How To Get A Great Internship For Graphic Design

How To Get A Great Internship For Graphic Design

Competition for graphic design internships is fierce, but landing a great opportunity doesn't have to be a challenge. There is a bit of research and legwork you should do before sending your qualifications to the hiring companies. You need to know where to find available intern positions, how to create a superb application, and what is expected of you after you are offered a position.

Perhaps the biggest difference between being an intern and an employee is the salary. Some companies are large enough to pay their interns, while some small businesses use interns to cover positions they can't afford to pay for otherwise. Instead, they can offer you the chance to gain work experience in exchange for college credit. Strongly consider your reasons for wanting an internship so you search out appropriate opportunities and are not disappointed if the position does not meet your standards.

Finding an internship isn't as easy as reading the ‘help wanted' section of the classified ads. Newspapers, magazines, and other agencies and publishers may not advertise their available graphic design internships because they receive enough unsolicited applications. Ask friends you know in the industry; consider asking your graphic design professors as they're connected and very knowledgeable outside of the classroom. College career counselors are informative, as are the websites of the graphic design firms at which you want to apply. Start your search early in the school year and be willing to go out of the way to find an opportunity other students may have missed.

Applying for a graphic design internship requires professionalism even if the position is unpaid. Create a resume using clean, easy to read font, preferably in black ink. Your resume is not the medium with which to show your creativity and design skills. A portfolio consisting of high-quality examples of your work should be provided with your application. An online resume and portfolio may be appropriate in some cases. Submit the package with a personalized cover letter, specifically addressed to the person doing the hiring. Make a phone call if needed to confirm his or her name and correct spelling.

Sending out a top-notch cover letter, resume, and portfolio does not necessarily set you apart from other applicants. Set yourself apart by tending to details. References, testimonials, and an extraordinary portfolio can make an editor skip over one application in favor of yours. Ask your graphic design professors for references. Solicit testimonials from those whom you worked on large school projects with. Include a variety of print and online design samples so the person doing the hiring can see the extent of your abilities. Get creative, but stay professional.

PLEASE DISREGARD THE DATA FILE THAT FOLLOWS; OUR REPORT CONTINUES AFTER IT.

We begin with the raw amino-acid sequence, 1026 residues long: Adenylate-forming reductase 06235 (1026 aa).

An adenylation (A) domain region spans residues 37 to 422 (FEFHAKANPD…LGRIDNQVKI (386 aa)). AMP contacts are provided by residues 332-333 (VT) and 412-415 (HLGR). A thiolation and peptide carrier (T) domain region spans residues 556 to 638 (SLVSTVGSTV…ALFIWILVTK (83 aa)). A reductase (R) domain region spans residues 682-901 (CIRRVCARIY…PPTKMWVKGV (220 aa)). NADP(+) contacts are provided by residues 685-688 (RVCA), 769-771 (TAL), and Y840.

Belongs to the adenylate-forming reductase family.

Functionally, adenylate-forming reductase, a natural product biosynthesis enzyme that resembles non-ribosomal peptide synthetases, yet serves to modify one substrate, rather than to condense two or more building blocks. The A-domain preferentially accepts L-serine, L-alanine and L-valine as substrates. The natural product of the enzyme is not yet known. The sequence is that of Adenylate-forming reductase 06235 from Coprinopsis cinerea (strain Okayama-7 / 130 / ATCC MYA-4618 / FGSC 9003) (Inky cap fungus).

Even if you're applying for an unpaid graphic design internship, expect to be interviewed by a senior graphic designer or another department head. It isn't uncommon for companies to rehire interns as permanent employees once they receive their college degree. Your communication and interpersonal skills will likely be evaluated in determining if you are the best candidate for the position. Consider an internship interview no different from a job interview—dress professionally and sell yourself and your skills.

With considerable competition for internships in graphic design, it's important to follow up on your application. Many hiring managers specifically hire only those applicants who take the time to make a phone call or send a thank you note after an interview. There is a fine line however—too many phone calls or emails may be seen as annoying or bothersome. If you keep the lines of communication flowing, you'll put yourself in the best position to land a great internship in graphic design.

Latest Graphic Design Articles & News

Designers to submit artwork to wine label contest
Graphic designers and artists are now able to enter the annual Artist Series Wine Label Design contest for The Capital Grille, and can submit their creations until October 7, according to the Orlando Sentinel.

Graphic designers fighting against new design opportunity at Huffington Post
The Huffington Post has recently issued a contest, asking graphic designers to create a new logo. However, the winning individual will not be paid for their design - they will only be recognized by name, rather than compensation, according to AdWeek.

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